Teaching smoking-cessation counseling to medical students using simulated patients

Am J Prev Med. May-Jun 1997;13(3):153-8.

Abstract

Objective: Our objective was to evaluate the effectiveness of using simulated patient instructors and the Ockene method to instruct third-year medical students in smoking-cessation counseling techniques.

Design: We used a clinical exercise with self-study preparation and simulated patient instructors.

Methods: One hundred fifty-nine students participated in a smoking-cessation counseling session in which cognitive and behavioral endpoints were assessed by simulated patient instructors and the students themselves.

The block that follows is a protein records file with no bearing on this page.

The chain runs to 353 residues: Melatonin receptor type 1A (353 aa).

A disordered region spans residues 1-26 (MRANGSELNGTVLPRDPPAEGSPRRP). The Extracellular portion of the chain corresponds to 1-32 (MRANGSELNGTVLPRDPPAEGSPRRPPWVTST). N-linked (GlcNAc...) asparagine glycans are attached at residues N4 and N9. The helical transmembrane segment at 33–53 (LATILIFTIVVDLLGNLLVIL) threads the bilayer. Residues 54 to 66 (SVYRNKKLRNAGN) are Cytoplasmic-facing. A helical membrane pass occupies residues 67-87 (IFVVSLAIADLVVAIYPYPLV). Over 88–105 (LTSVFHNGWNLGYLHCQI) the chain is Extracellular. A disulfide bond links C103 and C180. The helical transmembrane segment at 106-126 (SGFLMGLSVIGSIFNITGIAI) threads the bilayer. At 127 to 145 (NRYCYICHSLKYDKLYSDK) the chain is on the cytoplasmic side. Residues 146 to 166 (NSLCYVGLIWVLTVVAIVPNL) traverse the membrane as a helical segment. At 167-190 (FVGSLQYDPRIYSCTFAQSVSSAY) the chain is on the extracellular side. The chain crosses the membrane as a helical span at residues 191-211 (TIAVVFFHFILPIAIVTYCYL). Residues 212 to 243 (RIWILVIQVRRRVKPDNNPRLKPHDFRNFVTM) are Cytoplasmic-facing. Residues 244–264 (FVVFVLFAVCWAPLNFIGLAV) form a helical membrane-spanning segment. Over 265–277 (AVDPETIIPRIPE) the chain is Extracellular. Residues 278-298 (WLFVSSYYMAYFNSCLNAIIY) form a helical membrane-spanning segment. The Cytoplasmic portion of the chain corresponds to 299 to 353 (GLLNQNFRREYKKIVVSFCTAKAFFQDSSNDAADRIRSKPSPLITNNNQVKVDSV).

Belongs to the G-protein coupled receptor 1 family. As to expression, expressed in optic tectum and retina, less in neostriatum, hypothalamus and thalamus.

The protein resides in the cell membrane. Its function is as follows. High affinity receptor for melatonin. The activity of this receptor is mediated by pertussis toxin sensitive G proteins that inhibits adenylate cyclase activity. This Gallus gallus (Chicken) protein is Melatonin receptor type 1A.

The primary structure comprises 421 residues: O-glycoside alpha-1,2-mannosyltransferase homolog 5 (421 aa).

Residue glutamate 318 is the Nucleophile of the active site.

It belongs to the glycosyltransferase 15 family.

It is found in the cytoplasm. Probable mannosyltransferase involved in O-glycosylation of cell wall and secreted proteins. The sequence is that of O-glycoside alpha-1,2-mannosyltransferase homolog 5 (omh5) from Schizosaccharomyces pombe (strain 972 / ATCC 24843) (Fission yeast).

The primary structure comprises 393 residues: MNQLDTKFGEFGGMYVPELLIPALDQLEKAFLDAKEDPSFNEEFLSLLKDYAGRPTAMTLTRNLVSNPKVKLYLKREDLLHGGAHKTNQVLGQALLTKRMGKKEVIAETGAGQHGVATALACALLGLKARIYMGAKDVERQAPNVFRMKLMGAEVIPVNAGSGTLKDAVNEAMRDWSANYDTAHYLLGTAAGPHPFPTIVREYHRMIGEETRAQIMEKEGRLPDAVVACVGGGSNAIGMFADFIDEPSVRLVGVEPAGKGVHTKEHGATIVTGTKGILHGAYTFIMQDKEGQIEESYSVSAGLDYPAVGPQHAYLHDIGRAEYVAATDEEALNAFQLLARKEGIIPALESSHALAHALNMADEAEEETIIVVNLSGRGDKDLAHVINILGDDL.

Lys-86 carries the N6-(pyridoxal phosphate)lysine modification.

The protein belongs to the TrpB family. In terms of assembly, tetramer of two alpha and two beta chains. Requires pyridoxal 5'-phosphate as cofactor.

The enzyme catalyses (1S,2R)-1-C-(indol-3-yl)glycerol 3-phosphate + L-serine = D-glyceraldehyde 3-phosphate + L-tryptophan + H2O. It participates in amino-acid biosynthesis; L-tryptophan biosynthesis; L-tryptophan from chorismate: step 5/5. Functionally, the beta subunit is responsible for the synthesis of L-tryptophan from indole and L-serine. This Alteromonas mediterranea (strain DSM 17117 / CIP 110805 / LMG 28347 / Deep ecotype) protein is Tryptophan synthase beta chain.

Results: Student performance in the cognitive and behavioral components of model smoking-cessation counseling was acceptable. Specific areas of weakness, such as the tendency of students to underemphasize the personal and social benefits of smoking cessation, and to overestimate their competence on a number of skill items, were identified. Student evaluation of the exercise was positive.

Conclusions: Smoking-cessation counseling can be taught effectively to third-year medical students by simulated patient instructors during a clinical clerkship.

Publication types

  • Research Support, Non-U.S. Gov't

MeSH terms

  • Clinical Clerkship*
  • Counseling / education*
  • Evaluation Studies as Topic
  • Female
  • Humans
  • Male
  • Patient Simulation*
  • Smoking Cessation*
  • Students, Medical / psychology
  • Teaching / methods